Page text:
The Memorial Day holiday is upon us, and it’s time for rock ‘n’ roll, rest, reflection and relaxation. In trader language, we have the phrase “going to the beach.” It’s a simple concept that has meaning for each of us in and out of the markets. It is about stepping back, walking away for a while and putting things into perspective.
      • For All We Know
        The markets are speaking, just as they have spoken for the last several hundred years, from Dutch tulips in the 17th century to virtual booksellers and virtual second lives in the 21st century. The challenge, as always, is to understand the language.
      • Back to Biases
        Following last week’s Trading Wisdom on decisions and decision-making, it is time to put on our financial neurobehavioral hats and learn another thinking bias.
      • Decisions, Decisions, Decisions!
        Trading and investing are all about making decisions. Traders trade their money and their beliefs against other traders. Markets move because millions of people are making decisions, and millions of people are making decisions because markets move. Thus, volatility is the result of millions of people making millions of decisions every day. This week’s Trading Wisdom is an introduction to the complex and fascinating area of decision-making. I will start with the basics and take you further into this over the next few months.
    • April
      • The End of Worry
        Sit back and allow me to share with you a counterintuitive way that you can improve your mental and physical health by cutting down on the amount of worrying you do. As most of you have noticed, the RST pattern is one that is suited perfectly to worry, and now that we are near the top of the triangle, you have an opportunity to review your own thoughts, feelings and actions as they played out through this pattern.
      • Angst, Anxiety and Adrenals
        Two weeks ago, I told you that I would tell you specific steps to take in order to minimize the amount of worry in your lives. Before I do that, I want to tell you a little more about worry, how it differs from fear, and the destructive effect it has on body and mind.
      • Chicken or Eagle?
        In last week's Trading Wisdom, "It's Always Something," I told you I would provide some ways for you to minimize the amount of time you spend every day in the totally useless process of worrying.
      • It's Always Something
        One of the common ways that traders and investors sabotage themselves is through worry. It seems there is always something to worry about. Even if there isn't, we scurry around looking for something. Many of us are driven by the need to read everything, interpret every piece of news, wait for the next tragedy to happen or scour the media for anything that reinforces how bad things really are.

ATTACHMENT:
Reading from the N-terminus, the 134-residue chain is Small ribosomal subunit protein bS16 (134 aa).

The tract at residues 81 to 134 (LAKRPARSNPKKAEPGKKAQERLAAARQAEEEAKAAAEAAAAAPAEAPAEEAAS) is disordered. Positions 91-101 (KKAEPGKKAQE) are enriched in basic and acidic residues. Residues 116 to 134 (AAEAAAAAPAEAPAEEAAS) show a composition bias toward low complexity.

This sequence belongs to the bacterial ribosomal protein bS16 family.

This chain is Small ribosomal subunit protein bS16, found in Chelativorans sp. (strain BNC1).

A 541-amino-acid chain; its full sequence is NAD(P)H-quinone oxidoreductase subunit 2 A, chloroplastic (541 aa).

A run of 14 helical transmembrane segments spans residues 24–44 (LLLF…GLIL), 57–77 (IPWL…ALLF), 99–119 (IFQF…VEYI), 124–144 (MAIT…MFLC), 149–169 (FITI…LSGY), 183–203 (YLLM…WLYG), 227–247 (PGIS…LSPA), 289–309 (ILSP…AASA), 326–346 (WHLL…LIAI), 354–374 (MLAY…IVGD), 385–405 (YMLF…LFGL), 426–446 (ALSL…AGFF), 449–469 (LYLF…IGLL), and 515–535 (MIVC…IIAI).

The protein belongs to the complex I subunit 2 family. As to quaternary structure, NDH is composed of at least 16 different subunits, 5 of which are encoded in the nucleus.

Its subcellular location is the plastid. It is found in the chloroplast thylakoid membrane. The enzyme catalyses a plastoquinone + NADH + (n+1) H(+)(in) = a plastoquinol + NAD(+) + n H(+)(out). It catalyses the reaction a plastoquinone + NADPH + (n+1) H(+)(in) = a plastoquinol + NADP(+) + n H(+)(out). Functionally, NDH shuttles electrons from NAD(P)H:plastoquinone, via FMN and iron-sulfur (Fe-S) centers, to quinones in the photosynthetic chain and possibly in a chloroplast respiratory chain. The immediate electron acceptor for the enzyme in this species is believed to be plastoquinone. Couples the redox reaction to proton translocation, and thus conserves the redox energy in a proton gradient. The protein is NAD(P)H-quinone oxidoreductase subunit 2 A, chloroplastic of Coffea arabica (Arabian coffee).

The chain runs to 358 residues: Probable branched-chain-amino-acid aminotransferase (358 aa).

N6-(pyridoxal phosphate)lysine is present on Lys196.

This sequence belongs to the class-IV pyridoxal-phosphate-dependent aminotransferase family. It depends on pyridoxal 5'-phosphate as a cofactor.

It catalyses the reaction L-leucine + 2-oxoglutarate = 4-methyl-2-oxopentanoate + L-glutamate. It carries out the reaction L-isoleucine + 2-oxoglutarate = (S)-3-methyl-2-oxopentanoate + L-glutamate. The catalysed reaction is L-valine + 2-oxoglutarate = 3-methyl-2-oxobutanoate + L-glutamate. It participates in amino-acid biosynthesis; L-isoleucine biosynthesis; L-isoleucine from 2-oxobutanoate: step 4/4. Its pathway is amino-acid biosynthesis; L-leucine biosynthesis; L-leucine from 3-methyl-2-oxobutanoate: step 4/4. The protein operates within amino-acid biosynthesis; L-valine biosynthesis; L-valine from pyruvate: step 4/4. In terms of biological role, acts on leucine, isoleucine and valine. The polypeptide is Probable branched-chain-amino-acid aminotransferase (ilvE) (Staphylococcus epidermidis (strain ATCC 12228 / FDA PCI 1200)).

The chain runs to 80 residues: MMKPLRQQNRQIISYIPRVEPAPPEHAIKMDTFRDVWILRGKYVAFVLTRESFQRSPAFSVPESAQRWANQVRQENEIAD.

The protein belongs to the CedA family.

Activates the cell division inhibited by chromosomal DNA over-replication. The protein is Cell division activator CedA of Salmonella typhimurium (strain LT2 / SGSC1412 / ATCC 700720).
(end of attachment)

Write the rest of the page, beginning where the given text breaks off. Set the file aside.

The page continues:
• March
      • Heads and Tails
        I promised you that 2007 would be a year for you to learn about cognitive biases. I know—it sounds a bit daunting—but, at the heart of these cognitive (thinking) biases, are all the mistakes you make as a trader and investor. So, I really can't let March go out like a lamb without telling you yet another way in which your brain tries to mess with your trading.
      • Health and Wealth
        Time after time, through years of coaching traders of every ilk, I am struck by a repeating theme. Trading to mastery requires a person to grow and strengthen in at least five areas: mental, emotional, physical, financial and spiritual. In order to trade in a consistently profitable way, the trader must have all of these elements working in a unified and holistic manner.
      • Dollar Delusions
        After the markets fell in the spring of 2000, when the NASDAQ dropped almost 40% in two weeks, there was a wonderful piece in the New Yorker, written by David Owen. Although satirical, the message of this piece is powerful. I am acutely aware that many in the markets over the past two weeks have asked themselves the question posed by Mr. Owen: "What happened to my money?"
      • Renew and Refresh
        The opening quotation says it all. I can't think of a better way to describe what has gone on in the markets this week. Volatility has returned and returned with a vengeance, catching quite a few people napping and complacent. Volatility is basically an indicator of emotionality. I call it the lunacy indicator.
      • Dope
        The brain systems which mediate these pathways are related to dopamine (in the case of pleasure-seeking) and serotonin (in the case of avoiding loss). Recent studies utilizing fMRI (functional Magnetic Resonance Imaging) techniques in the brain have shown that dopamine pathways (concentrated heavily in the primitive rat brain) tend to go "quiet" in the face of losses, and become active when presented with rewards or the promise of rewards.